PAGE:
To chime in on literature as to "how to use these"... I know the advice was asked of BDL and not me, but I'll hope I'm not interrupting. Get Chad Ward's book, "An Edge in the Kitchen". It has the best written instruction on sharpening I've seen (which is actually available on egullet.com for free, still), and good instruction on using a rod hone if you go that way. Then you can distinguish between good and evil in the realm of how-to videos on youtube, if you need more than the written instruction. (There's plenty of both). And it will tell you lots more about knives in general to get you better at questions. It might be a bit limited as to which knives to "steer" the reader toward, but you've found internet forums first, so you broaden things considerably. Besides, the Mac is a good piece of advice, which is one thing he pushes pretty hard. It's just that there are PLENTY of options to consider besides those he names specifically. He also leans against carbon a bit too hard, but that may or may not suit you -- other than that, it's a great book for what sorts of "issues" you want to look at when considering a knife and considering sharpening. It also has very good knife-skills instruction. Better than some books are that solely dedicated to that topic.
My own choices in knives -- I'd used Macs and learned something about Japan blades from that -- not my knives, but I got to cook with a friend who was pimping them pretty hard. I had some very good (great) Sabatier carbons, which is how I found this place -- searched for them, found BDL, and ... here. My next purchases were a Carbonext 240mm gyuto, which I like a lot but... really wish I just went straight for my next knife instead, which is a Yoshihiro stainless. I got talked out of the sexy lazers talked about here by Jon and Japanese Knife Imports when I went to the newly-opened store in Venice. He's a terrible salesman, as far as his own bank account, because he talked me into something less pricey and less lazer-like. And he talked me into learning to sharpen. Which I'm still a beginner at, but... after a long lesson I went from completely incompetent to what he assures me is a "functional edge, better than most cooks ever see" on both the CarboNext and the Yoshihiro.
The upshot of all that is 1) I prefer the Yoshihiro for its length and for how light the wa-handle is. I've gone over to wa- handles I think "officially" now, though I'm not the pickiest about that. A developing and lightening pinch-grip makes me care less about handles than I used to. 2) I learned what an "overgrind" is. Which is having a little "dishing" on one side of the knife. I learned that after getting a section of the CarboNext a bit "wrong" for a long-ish time, sharpening, and then having Jon point out to me the flaw in the knife. Cool, not my fault. NOT cool, because I didn't know how to look for it when the knife was new. So there's one "bad" story about the CarboNext. It's actually not a big problem, at least not at this point; the knife is super light, easier to sharpen than the Yoshihiro, and so much better than anything I've seen at the price except... the Yoshihiro was only slightly more expensive. It's bigger, the steel is probably heavier, but the handle is lighter. It's now my first- chef's knife.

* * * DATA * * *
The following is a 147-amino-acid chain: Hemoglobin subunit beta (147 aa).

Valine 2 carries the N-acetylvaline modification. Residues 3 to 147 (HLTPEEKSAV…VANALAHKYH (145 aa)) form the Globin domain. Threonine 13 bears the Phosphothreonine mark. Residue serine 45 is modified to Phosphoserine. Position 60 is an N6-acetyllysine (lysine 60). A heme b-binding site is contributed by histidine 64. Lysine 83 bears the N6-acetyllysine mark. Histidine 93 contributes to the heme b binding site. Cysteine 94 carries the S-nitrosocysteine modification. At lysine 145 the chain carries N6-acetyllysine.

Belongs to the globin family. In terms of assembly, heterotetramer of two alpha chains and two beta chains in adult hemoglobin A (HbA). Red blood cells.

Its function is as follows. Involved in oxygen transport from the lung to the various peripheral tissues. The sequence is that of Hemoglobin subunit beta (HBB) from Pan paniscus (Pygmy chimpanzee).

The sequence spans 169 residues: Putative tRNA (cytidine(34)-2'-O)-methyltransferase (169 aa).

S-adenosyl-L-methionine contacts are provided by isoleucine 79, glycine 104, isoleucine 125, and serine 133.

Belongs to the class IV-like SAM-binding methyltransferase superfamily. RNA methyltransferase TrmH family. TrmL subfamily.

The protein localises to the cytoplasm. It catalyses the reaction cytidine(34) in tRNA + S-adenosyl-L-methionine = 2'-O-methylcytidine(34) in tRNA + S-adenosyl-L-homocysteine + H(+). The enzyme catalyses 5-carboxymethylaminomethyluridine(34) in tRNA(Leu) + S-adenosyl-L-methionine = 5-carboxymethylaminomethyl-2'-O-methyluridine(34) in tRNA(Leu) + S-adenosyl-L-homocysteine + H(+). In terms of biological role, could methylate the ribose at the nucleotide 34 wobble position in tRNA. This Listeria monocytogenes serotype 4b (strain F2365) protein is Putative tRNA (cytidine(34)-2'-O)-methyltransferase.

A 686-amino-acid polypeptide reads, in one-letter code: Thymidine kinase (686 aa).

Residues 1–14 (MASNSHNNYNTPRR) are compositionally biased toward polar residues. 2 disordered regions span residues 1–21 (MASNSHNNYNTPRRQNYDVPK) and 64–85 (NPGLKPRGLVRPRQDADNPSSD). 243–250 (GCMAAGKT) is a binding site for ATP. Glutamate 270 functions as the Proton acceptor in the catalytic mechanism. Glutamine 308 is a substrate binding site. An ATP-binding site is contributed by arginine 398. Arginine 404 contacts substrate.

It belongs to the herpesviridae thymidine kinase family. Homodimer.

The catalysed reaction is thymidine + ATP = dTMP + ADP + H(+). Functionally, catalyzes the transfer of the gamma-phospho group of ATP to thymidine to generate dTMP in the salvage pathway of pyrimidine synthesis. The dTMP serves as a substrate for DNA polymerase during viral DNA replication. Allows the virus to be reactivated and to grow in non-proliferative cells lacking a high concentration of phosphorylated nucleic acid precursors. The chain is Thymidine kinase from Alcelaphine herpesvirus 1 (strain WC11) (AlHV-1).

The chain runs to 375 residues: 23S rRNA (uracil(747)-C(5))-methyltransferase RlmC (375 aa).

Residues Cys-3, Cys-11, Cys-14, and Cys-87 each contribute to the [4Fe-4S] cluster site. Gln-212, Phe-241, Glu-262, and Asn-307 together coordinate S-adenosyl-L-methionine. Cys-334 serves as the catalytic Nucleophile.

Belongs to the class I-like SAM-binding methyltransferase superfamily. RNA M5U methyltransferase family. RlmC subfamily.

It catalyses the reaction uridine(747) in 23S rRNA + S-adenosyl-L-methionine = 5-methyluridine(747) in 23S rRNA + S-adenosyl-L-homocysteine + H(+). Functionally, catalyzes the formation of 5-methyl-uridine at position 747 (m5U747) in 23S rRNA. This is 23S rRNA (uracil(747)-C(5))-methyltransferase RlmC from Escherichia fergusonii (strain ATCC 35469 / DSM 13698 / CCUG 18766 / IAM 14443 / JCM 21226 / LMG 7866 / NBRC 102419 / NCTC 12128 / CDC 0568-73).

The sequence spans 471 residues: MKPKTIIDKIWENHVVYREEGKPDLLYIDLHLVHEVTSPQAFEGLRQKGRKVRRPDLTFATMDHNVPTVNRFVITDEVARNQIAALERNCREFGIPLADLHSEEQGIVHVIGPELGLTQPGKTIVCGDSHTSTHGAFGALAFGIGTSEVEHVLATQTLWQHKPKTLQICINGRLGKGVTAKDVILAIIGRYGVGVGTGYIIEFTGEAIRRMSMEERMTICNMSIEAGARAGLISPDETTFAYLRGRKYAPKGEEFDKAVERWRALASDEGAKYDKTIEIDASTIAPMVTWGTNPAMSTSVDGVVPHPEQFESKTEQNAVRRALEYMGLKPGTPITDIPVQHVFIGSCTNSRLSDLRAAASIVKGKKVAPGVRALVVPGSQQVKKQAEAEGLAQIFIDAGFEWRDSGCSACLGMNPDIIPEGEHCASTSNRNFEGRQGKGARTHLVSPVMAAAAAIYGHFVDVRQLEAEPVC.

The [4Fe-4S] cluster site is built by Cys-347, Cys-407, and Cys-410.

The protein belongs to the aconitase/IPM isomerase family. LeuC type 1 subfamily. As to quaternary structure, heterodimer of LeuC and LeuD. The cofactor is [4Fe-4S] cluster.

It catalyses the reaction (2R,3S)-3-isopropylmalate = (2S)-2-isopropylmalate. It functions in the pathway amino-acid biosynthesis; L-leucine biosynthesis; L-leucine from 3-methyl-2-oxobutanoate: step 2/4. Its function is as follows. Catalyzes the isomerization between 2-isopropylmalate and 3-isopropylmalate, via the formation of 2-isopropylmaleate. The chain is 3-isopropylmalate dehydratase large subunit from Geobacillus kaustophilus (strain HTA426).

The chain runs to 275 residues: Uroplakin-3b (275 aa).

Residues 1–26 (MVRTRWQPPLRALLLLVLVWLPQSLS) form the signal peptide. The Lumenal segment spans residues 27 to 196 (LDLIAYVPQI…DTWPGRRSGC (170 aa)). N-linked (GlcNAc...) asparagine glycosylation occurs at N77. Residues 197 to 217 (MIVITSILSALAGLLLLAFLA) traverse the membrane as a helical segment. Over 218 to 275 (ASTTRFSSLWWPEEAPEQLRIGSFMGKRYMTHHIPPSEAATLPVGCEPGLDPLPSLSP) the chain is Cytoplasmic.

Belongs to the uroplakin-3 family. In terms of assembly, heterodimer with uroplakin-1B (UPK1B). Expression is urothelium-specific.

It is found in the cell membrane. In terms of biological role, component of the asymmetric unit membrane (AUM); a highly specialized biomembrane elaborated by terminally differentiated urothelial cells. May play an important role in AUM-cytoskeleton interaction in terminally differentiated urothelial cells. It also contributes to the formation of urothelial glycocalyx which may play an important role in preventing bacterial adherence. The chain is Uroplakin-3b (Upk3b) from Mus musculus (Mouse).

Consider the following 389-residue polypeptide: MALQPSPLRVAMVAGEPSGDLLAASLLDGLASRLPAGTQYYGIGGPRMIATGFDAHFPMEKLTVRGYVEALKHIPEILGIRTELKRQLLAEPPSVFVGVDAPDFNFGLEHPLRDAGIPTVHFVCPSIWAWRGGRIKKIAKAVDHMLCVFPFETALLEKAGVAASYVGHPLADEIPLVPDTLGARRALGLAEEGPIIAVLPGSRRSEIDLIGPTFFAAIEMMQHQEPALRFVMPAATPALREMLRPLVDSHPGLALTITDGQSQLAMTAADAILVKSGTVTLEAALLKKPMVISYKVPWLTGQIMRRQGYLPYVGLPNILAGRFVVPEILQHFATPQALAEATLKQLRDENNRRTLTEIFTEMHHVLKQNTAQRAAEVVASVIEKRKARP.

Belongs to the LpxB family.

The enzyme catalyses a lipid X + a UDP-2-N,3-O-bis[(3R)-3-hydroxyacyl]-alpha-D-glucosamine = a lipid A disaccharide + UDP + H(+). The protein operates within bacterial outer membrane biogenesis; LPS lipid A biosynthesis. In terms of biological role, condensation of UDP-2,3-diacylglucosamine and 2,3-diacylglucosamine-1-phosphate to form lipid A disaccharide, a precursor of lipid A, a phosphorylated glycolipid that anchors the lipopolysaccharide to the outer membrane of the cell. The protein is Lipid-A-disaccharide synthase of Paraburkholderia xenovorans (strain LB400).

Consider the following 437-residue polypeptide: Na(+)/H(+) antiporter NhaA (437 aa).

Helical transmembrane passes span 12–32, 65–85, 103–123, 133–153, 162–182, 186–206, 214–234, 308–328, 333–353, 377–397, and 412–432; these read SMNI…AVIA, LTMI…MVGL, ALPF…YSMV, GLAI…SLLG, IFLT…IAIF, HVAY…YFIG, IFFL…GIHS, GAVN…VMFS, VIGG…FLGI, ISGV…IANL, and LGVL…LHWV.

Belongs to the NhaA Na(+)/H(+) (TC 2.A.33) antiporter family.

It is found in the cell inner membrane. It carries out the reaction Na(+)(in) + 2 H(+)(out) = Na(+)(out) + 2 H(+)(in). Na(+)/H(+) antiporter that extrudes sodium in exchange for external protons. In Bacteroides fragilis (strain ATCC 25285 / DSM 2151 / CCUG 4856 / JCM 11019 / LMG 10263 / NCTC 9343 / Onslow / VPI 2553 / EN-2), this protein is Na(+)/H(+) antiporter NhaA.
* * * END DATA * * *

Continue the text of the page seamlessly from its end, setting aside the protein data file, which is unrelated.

All that is not to say my brand- choices should be anyone else's, but just that there's a learning curve to what makes a really good knife, what sorts of flaws might be seen or overlooked, and spending the money learning to sharpen before spending the money on a really ideal knife seems the way to go.
That was a long story and sorry if typing too much that might not be relevant... but the short version of the story is, I think Chad Ward's book is the best in English for someone who is asking for literature on how to use a honing rod or sharpening stone or even a chef's knife/gyuto. And I think, if possible, getting some professional sharpening instruction is also a good place to spend some money before getting into the more expensive knives.
There's some really good knife-skills instruction on youtube as well; but again, distinguishing between what's good and what isn't is made much easier by having read Chad Ward's book. (I have three other books on knife skills, by the way, which have their strong points.... but that was a bit OCD of me, to get all these, and settle on the first, the Ward, as the best of them anyway).